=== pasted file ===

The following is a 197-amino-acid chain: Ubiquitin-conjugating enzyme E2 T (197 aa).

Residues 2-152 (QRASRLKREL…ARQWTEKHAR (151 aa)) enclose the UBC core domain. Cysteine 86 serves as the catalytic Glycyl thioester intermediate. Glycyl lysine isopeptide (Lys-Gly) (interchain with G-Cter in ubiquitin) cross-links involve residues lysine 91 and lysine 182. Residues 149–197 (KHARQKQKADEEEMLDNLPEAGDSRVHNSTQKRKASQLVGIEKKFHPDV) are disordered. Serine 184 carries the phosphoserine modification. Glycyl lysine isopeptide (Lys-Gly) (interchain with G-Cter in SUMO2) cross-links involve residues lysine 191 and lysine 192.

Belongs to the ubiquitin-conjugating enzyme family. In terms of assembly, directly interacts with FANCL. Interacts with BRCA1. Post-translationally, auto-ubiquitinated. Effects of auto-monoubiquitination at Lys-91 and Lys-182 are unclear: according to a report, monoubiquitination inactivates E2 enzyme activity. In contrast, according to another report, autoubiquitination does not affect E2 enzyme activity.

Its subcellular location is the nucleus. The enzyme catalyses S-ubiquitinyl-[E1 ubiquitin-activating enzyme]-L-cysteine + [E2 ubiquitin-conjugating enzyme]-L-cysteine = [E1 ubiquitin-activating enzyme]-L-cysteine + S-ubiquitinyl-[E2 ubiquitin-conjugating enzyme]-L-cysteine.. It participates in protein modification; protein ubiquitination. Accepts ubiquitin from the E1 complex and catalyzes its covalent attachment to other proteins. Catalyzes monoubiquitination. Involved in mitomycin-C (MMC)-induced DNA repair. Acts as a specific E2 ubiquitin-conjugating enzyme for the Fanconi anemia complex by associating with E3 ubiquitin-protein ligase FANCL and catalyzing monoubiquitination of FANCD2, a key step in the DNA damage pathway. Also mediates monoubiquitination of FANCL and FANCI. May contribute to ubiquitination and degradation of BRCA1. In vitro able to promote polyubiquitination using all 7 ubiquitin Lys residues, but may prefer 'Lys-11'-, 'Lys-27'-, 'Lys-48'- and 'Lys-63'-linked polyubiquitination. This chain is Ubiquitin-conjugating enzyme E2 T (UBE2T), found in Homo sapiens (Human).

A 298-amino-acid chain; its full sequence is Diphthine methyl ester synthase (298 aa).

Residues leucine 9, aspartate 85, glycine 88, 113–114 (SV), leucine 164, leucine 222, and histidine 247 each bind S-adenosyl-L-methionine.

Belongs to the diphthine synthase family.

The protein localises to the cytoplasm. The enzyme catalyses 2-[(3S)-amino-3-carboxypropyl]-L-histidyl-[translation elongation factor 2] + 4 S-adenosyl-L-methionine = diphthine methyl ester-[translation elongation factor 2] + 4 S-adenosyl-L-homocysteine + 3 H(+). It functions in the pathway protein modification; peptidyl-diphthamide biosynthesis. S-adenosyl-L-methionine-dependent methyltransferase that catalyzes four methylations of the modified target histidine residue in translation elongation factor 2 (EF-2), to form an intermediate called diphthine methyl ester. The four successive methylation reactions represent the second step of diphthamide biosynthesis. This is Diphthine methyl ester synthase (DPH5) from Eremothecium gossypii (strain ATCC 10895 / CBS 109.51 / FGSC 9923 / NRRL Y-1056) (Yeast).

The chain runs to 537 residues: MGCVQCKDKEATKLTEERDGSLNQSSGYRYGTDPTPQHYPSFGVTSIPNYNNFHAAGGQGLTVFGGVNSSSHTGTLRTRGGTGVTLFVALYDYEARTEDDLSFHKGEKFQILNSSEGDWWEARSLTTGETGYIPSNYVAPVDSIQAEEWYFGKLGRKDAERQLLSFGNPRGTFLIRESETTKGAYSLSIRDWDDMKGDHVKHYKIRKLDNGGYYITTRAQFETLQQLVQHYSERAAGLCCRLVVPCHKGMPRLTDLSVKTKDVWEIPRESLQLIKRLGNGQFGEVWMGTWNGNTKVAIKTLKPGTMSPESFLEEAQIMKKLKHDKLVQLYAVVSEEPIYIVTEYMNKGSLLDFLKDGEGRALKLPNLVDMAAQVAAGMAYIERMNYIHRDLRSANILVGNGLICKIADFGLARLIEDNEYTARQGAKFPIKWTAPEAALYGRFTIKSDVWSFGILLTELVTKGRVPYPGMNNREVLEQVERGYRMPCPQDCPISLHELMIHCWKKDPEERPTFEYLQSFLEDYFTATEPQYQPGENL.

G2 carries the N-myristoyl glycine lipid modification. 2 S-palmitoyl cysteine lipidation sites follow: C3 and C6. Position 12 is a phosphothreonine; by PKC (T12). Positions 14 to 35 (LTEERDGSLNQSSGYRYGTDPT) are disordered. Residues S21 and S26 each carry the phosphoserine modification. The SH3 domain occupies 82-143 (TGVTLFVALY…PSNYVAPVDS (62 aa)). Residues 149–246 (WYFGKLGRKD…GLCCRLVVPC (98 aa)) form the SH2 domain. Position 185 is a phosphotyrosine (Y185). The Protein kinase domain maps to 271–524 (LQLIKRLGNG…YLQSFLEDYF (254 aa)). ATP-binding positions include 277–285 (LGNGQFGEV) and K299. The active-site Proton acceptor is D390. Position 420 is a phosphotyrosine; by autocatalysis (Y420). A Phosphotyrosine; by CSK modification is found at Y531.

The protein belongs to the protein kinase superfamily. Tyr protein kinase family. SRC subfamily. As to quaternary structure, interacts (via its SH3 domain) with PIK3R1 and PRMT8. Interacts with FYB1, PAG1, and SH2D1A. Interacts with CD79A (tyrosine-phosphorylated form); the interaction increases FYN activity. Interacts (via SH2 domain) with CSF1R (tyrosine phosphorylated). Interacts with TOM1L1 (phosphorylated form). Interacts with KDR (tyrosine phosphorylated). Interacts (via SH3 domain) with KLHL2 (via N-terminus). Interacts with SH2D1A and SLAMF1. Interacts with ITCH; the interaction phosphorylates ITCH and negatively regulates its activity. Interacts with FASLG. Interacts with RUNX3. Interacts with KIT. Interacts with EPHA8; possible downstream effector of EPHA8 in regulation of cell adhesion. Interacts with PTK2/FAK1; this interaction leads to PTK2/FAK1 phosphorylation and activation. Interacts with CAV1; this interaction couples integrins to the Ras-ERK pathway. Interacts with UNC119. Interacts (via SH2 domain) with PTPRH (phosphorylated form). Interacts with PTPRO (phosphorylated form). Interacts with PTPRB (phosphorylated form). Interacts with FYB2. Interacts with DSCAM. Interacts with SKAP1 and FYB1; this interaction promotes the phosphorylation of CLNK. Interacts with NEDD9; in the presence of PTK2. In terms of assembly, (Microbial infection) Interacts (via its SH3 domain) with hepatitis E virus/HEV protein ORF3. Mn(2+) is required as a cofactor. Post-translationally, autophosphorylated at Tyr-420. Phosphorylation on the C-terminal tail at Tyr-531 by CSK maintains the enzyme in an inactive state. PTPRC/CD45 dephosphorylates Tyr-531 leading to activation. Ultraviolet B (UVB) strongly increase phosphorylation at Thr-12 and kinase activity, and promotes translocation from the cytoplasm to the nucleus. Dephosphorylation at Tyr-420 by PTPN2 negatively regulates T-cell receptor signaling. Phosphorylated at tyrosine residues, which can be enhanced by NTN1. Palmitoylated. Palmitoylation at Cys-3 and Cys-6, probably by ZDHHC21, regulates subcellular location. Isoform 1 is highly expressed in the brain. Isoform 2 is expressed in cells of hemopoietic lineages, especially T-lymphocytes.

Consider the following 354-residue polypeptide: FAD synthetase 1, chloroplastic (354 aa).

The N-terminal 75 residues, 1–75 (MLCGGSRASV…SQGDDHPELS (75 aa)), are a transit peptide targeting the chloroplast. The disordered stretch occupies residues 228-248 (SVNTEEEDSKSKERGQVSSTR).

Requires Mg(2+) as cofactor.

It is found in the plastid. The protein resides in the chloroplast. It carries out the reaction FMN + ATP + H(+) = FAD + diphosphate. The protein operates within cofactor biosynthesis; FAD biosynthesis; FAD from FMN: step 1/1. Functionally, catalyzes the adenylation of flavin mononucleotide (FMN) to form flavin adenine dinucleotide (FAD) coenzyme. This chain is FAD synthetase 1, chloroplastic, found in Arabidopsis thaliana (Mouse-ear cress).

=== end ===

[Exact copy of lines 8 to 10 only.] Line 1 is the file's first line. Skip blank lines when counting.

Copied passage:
The protein localises to the cytoplasm. The enzyme catalyses 2-[(3S)-amino-3-carboxypropyl]-L-histidyl-[translation elongation factor 2] + 4 S-adenosyl-L-methionine = diphthine methyl ester-[translation elongation factor 2] + 4 S-adenosyl-L-homocysteine + 3 H(+). It functions in the pathway protein modification; peptidyl-diphthamide biosynthesis. S-adenosyl-L-methionine-dependent methyltransferase that catalyzes four methylations of the modified target histidine residue in translation elongation factor 2 (EF-2), to form an intermediate called diphthine methyl ester. The four successive methylation reactions represent the second step of diphthamide biosynthesis. This is Diphthine methyl ester synthase (DPH5) from Eremothecium gossypii (strain ATCC 10895 / CBS 109.51 / FGSC 9923 / NRRL Y-1056) (Yeast).

The chain runs to 537 residues: MGCVQCKDKEATKLTEERDGSLNQSSGYRYGTDPTPQHYPSFGVTSIPNYNNFHAAGGQGLTVFGGVNSSSHTGTLRTRGGTGVTLFVALYDYEARTEDDLSFHKGEKFQILNSSEGDWWEARSLTTGETGYIPSNYVAPVDSIQAEEWYFGKLGRKDAERQLLSFGNPRGTFLIRESETTKGAYSLSIRDWDDMKGDHVKHYKIRKLDNGGYYITTRAQFETLQQLVQHYSERAAGLCCRLVVPCHKGMPRLTDLSVKTKDVWEIPRESLQLIKRLGNGQFGEVWMGTWNGNTKVAIKTLKPGTMSPESFLEEAQIMKKLKHDKLVQLYAVVSEEPIYIVTEYMNKGSLLDFLKDGEGRALKLPNLVDMAAQVAAGMAYIERMNYIHRDLRSANILVGNGLICKIADFGLARLIEDNEYTARQGAKFPIKWTAPEAALYGRFTIKSDVWSFGILLTELVTKGRVPYPGMNNREVLEQVERGYRMPCPQDCPISLHELMIHCWKKDPEERPTFEYLQSFLEDYFTATEPQYQPGENL.

G2 carries the N-myristoyl glycine lipid modification. 2 S-palmitoyl cysteine lipidation sites follow: C3 and C6. Position 12 is a phosphothreonine; by PKC (T12). Positions 14 to 35 (LTEERDGSLNQSSGYRYGTDPT) are disordered. Residues S21 and S26 each carry the phosphoserine modification. The SH3 domain occupies 82-143 (TGVTLFVALY…PSNYVAPVDS (62 aa)). Residues 149–246 (WYFGKLGRKD…GLCCRLVVPC (98 aa)) form the SH2 domain. Position 185 is a phosphotyrosine (Y185). The Protein kinase domain maps to 271–524 (LQLIKRLGNG…YLQSFLEDYF (254 aa)). ATP-binding positions include 277–285 (LGNGQFGEV) and K299. The active-site Proton acceptor is D390. Position 420 is a phosphotyrosine; by autocatalysis (Y420). A Phosphotyrosine; by CSK modification is found at Y531.